Yasmin Alibhai-Brown came to the UK in 1972 from Uganda after completing her undergraduate degree at Makerere University where she passed with an exceptional first class degree in English. She was awarded a scholarship to pursue post-graduate studies at Oxford where she obtained an M.Phil degree in literature in1975.
Now a journalist, she has written for The Guardian, Observer, The New York Times, Time Magazine, Newsweek, The Evening Standard, The Mail and other newspapers and was a weekly columnist on The Independent for eighteen years. She was the first regular columnist of colour on a national newspaper in the UK, the first female Muslim too. For someone of this background, politically on the left and a committed anti-racist, to find a voice and space in the mainstream media has been challenging and rewarding. She is also a respected pundit, radio and television broadcaster and appears on key political and cultural programmes. she writes a weekly column for I newspaper and for other newspapers including the Sunday Times and Mail on Sunday .
For over twenty five years she has been consulted by various institutions and businesses on race and gender equality. She has met and advised politicians, peers and ministers, including PM David Cameron, on diversity and inclusion policies in Britain’s complex democracy. She is regular international public speaker in Britain, other European countries, North America and Asian nations. She is recognised as someone with experience, intellectual rigour and policy expertise by the public sector and private sectors. Campaigning organisations like Liberty and Index Against Censorship have invited her to debate sensitive subjects such as freedom of expression and state authoritarianism from the point of view of an insider/outsider, an important perspective. Total commitment to goals can make the most honest campaigners lose sight of diverse viewpoints.
She has been awarded several honorary doctorates and is a visiting professor at three universities. She is President of the Institute of Family Therapy and campaign against forced marriages, female genital mutilation, and for the rights of women and girls. In 2013, she was appointed Professor of Journalism ( part time) at Middlesex University.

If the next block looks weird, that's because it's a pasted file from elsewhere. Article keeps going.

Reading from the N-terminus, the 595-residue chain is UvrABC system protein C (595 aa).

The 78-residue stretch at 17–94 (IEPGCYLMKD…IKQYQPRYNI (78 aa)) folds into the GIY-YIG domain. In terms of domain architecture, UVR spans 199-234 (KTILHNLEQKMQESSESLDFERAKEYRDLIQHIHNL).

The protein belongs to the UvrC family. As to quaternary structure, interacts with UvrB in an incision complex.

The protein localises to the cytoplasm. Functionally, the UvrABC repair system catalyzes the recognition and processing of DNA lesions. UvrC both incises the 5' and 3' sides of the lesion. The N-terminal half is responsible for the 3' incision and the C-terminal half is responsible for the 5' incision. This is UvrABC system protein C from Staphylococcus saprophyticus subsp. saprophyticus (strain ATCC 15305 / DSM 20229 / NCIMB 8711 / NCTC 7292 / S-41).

She has authored several books. Her autobiography No Place Like Home, 1990, well received by critics, was an account of a rootless migrant. From 1996 to 2001 She was a research fellow at the Institute for Public Policy Research which published True Colours on the role of government on racial attitudes. Tony Blair launched the book in the House of Commons and his government implemented some of the recommendations. In 2000 came, Who Do We Think We Are? published in the US too, an acclaimed book on the state of the British nation. She was senior fellow at the Foreign Policy Centre which published her prescient book After Multiculturalism, a critique of multicultural policies in a globalised future. In 2001 Mixed Feelings, was published, a book on mixed race Britons, highly praised by reviewers. The Joseph Rowntree Foundation funded this book. Her last book, The Settler’s Cookbook, a food memoir on East African Asians was published in the spring of 2009 and was book of the week on BBC Radio4. It has been described by critics as ‘groundbreaking’ ‘wonderful’ and ‘elegiac’. She is currently writing a book on England and the east and was awarded the Winston Churchill travelling fellowship in 2011 to research the book. She was invited to speak at a prestigious TED salon in London on this work in progress.
In 2001 she was appointed an MBE for services to journalism in the new year’s honours list. In 2003 she returned the MBE medal as a protest against the new imperial and illegal war in Iraq. In 2005, she was voted the 10th most influential black/Asian woman in the country in a poll. For three years running she has been in the Daily Telegraph list of influential media names. In 2007 she co-founded a charity - Muslims for Secular Democracy to promote democratic values among young British Muslims. In 2011 I was awarded the Politics and Public service award for journalism by Ed Milliband at the House of Commons. In 2017, she won the Columnist of the Year at the National Press Awards for writing bold columns that ‘get to the heart’ of subjects. This is one of the highest accolades in the newspaper industry.
Trolls claim Yasmin Alibhai-Brown ‘hates white men’ and wants them exterminated. To set the record straight: that was a joke between her and a BBC, white, male presenter. And she is married to a white man, the father of her beloved daughter.
- BBC ASIA Award for achievement in writing 1999
- Commission for Racial Equality special award for outstanding contribution to journalism 2000
- EMMA Media Personality of the Year 2000
- Windrush Outstanding Merit award 2000
- Final shortlist for the Rio Tinto prize for journalism 2001
- GG2 Leadership and Diversity award Media Personality of the Year 2001
- George Orwell Prize for political journalism 2002
- EMMA award for journalism 2004
- Public Service Journalism Award, 2011
- Columnist of the Year, National Press Awards, 2017